Rite of Peace

How is the Rite of Peace done in your particular Church?

In the Melkite Church the priest turns to the people and says “Christ is among us!” (or the appropriate seasonal greeting) and the people respond “He is and He always will be!” (or the appropriate seasonal response). They then share this same greeting with each other while the concelebrating priests share this same greeting with each other, the deacons with each other and the bishops with each other.

Deacon Ed

After the praying of the Lord’s Prayer, the priest says with his hands extended, “Lord Jesus Christ, you said to your apostles: I leave you peace, my peace I give you. Look not on our sins, but on the faith of your Church, and grant us the peace and unity of your kingdom, where you live for ever and ever.”

(Domine Iesu Christe, qui dixisti Apostolis tuis: Pacem relinquo vobis, pacem meam do vobis: ne respicias peccata nostra, sed fidem Ecclesiae tuae; eamque secundum voluntatem tuam paceficare et coadunare digneris. Qui vivis et regnas in saecula saeculorum.)

We say Amen.

The priest, facing the people, says: “The peace of the Lord be with you always” (Pax Domini sit semper vobiscum).

We say: “And also with you” (Et cum spiritu tuo).

The priest or deacon says something to the effect of sharing the peace with each other (Offerte vobis pacem).

Among the priests and deacons the sign of peace is made with a psuedo-embrace and kiss…among the laity it varies according to local custom.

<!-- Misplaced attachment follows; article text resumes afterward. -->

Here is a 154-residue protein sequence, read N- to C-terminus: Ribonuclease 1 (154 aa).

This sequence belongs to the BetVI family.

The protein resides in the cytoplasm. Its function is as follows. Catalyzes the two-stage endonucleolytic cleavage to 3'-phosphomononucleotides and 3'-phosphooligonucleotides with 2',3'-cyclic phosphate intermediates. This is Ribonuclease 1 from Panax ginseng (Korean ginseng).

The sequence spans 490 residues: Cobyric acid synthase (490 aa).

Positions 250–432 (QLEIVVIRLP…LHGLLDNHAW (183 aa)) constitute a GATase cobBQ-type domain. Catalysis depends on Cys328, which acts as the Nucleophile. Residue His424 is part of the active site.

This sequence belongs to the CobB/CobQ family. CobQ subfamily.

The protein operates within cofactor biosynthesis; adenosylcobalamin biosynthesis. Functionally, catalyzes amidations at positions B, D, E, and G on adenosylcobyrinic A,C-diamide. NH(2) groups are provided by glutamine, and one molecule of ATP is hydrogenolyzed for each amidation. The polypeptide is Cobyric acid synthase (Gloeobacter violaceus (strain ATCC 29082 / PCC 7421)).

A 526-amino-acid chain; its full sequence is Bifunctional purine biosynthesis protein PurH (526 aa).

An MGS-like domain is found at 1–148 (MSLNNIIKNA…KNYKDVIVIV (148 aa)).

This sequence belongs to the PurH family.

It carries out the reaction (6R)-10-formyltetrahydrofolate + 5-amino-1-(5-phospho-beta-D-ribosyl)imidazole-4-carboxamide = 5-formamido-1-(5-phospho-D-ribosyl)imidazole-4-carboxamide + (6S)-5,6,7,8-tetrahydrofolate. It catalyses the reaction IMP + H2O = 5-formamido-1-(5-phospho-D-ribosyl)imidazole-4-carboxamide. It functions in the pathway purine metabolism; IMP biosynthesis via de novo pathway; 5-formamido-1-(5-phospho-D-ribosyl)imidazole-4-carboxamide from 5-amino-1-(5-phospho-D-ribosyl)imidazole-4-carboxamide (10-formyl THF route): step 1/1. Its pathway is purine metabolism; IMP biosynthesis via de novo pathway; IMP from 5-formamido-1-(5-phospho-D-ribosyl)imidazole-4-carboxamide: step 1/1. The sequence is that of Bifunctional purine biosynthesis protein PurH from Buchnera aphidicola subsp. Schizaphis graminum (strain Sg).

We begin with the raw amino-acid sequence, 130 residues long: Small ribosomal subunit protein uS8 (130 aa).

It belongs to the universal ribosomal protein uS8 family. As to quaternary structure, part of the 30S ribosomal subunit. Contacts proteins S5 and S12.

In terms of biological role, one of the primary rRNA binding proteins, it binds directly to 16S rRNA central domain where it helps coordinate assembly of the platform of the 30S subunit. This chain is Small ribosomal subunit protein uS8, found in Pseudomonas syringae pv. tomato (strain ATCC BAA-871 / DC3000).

:slight_smile:

youtube.com/watch?v=UXgg3J__kJw

Scroll to about the 18:15 mark

That’s how the Syriac and Malankara Orthodox/Catholics do it.

The two Melkite parishes I have been to only do the Rite of Peace between clergy members of the same rank, priests with priests and deacons with deacons, nothing is shared among the laity.

Maronite practice is that the celebrant “takes” the peace from the altar and oblation and then passes it. As I recall, the traditional way was to touch the first two fingers of the right hand to the lips, and then touch the Altar (or the Altar Board) (“Peace to you oh Holy Altar of God”). Again fingers to lips and then lift the small veils (“palls”) and touch the paten and chalice (“Peace to the Holy Mysteries placed upon you”. At this point the peace was given to the concelebrants (if any) (“Peace to you, my brother in the priesthood” using the ritual embrace) then the deacon(s) (if any) or the sub-deacon(s) (if any) or in the absence of all the preceding, to the server, (Peace to you oh servant of the Holy Ghost) (Here the server would place his right hand on the edge of the Altar, palm down, and the celebrant would “give the peace” by touching the top of the server’s hand.) The last rank to receive it from the celebrant would transmit it to the next and so on, by means of a touch: the donor would have hands in the “praying hands” position and the recipient would place hands over those of the donor. The peace is passed among the congregation in the same way. During the passing of the peace, a diaconal admonition is sung. Note that the neo-Maronite way is somewhat simplified, but essentially similar.

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